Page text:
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Iran prepared for fallout of N-programme

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posted on Sep, 6 2005 @ 07:14 AM

TEHERAN — Iran is fully prepared for whatever international consequences result from the continuation of its nuclear programme, local media quoted yesterday the deputy head of Iran’s Atomic Energy Organisation as saying.

“The Europeans should know that Iran will not make any concessions over its nuclear programmes and is prepared to face whatever threats the Europeans have in mind,” Mehr news agency quoted Mohammad Saaidi as saying.

He reiterated that the uranium conversion plant in Isfahan in central Iran was under the full surveillance of the IAEA with no grounds for any worry of misuse.

The suspension of uranium processing at Isfahan was a central condition to Iran’s talks with the European Union trio of Germany, France and Britain, otherwise the Iran case would be referred to the United Nations Security Council where the Islamic state could face sanctions.

Saaidi said that as far as technical aspects are concerned, all ambiguities, including nuclear pollution in Iranian plants, have been clarified in the latest report by the International Atomic Energy Agency (IAEA) and the peaceful nature of the nuclear projects confirmed.

He termed the other parts of the report by IAEA chief Mohammad ElBaradei as politically motivated and irrelevant to the IAEA’s jurisdiction.

Foreign Ministry spokesman Hamid-Reza Assefi said on Sunday Iran would not return to the nuclear suspension stage any more and not pay any attention “to whatever threats”.

Assefi said that the IAEA was only authorised to act in line with the Non-Proliferation Treaty (NPT) and evaluate the Iran case from a technical and not a political angle.

The IAEA confirmed on Friday in a 15-page report that Iran resumed uranium conversion at the Isfahan plant last month and has failed to clarify certain issues surrounding the country’s nuclear programme after two-and-a-half years of inspections in Iran.

Iran has stressed repeatedly that it would not stop the uranium conversion process in Isfahan and could even look for alternatives from the EU as main nuclear negotiation partners.§ion=middleeast&col=


posted on Sep, 6 2005 @ 07:18 AM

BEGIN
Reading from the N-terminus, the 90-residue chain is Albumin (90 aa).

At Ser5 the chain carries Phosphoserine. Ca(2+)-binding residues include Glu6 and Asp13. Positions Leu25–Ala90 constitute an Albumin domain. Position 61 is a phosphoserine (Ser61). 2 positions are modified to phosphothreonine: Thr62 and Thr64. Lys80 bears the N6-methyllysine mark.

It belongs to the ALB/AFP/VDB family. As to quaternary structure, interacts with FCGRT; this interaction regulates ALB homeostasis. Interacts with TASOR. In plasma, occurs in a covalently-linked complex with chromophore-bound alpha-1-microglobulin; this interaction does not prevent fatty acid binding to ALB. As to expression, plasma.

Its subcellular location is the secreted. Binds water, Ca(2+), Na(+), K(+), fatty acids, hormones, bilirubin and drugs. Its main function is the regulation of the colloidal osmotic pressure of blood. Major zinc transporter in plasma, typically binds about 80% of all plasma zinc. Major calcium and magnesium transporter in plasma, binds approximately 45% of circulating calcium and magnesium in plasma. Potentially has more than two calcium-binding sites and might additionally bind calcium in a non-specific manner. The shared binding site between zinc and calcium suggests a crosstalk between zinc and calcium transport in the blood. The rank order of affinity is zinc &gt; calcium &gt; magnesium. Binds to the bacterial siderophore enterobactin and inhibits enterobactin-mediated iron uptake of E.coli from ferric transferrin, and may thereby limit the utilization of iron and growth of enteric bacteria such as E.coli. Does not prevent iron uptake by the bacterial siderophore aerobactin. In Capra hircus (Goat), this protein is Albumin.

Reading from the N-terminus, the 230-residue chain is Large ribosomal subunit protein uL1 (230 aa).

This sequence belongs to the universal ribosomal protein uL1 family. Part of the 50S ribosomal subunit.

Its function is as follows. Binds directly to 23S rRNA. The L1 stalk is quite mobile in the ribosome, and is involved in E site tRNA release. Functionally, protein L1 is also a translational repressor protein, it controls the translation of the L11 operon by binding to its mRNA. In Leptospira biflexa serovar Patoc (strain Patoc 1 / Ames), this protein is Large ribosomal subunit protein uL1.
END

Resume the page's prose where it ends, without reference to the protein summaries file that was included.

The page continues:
China's Ambassador to Tehran, Leo Jen Tung said here Monday, "Beijing is opposed to the idea of forwarding Iran's nuclear dossier to the UN Security Council", and promises to back mullahs of Iran at UN security council.

According to a report by the Public Relations Office of the Culture and Islamic Communications Organization (CICO), the Chinese ambassador made the comment in a meeting with CICO Head Mahmoud Mohammadi Eraqi, adding, "China defends Iran's legitimate right to take advantage of its nuclear energy for peaceful purposes."

He reiterated, "China favors solving the issue peacefully at the International Atomic Energy Agency (IAEA) and not antagonistically at the UNSC."

Leo Jen Tung meanwhile considered the role played by CICO in strengthening the cultural ties between the two countries "important" stressing, "China is among the few countries interested in excellent ties with a strong and sovereign Islamic Republic of Iran."

Expressing his country's interest in broadening and strengthening the Tehran-Beijing cultural ties, he reiterated, "Some thirty million Chinese tourists visit various parts of the world annually, out of which a noticeable portion can visit Iran's numerous tourism attractions."

China's ambassador considered the two countries' cultural relation "eye-catching and long-lasting", asking for paying joint attention to its further blossoming, particularly in a bid to teach the Chinese language in Iran.

Hojatoleslam Mohammadi Eraqi, too, during the meeting complained about the existing imbalance in the two countries' relations in different fields, arguing, "Tehran-Beijing cultural ties, for instance, is not developed to match the two countries' political relations."
Mohammadi Eraqi Announced CICO's readiness to revise the two countries' cultural agreement in a way to include more cultural activities, including establishment of broader relations between the two countries' universities, training courses for Persian and Chinese languages in the two countries' universities, and broader literary transactions.

Eraqi meanwhile expressed hope that China would grant academic scholarships in order to provide the proper ground for materializing Beijing's demand for establishment of Chinese language courses in Iranian universities.

The Iranian cultural official at the end appreciated Beijing's support for Iran's peaceful nuclear activities, adding, "At any rate, Iran is ready for broader cooperation with China in all possible fields."

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